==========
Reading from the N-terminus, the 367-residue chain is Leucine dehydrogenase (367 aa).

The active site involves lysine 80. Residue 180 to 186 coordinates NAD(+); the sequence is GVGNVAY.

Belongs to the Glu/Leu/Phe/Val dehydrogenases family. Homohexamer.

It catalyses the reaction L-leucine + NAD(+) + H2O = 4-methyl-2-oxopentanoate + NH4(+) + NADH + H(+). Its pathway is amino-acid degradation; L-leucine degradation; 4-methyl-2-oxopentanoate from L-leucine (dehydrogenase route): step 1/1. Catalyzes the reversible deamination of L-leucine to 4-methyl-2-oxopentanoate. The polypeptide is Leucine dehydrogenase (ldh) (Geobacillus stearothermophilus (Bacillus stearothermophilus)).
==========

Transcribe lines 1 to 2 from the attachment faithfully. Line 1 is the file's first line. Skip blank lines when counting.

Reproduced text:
Reading from the N-terminus, the 367-residue chain is Leucine dehydrogenase (367 aa).

The active site involves lysine 80. Residue 180 to 186 coordinates NAD(+); the sequence is GVGNVAY.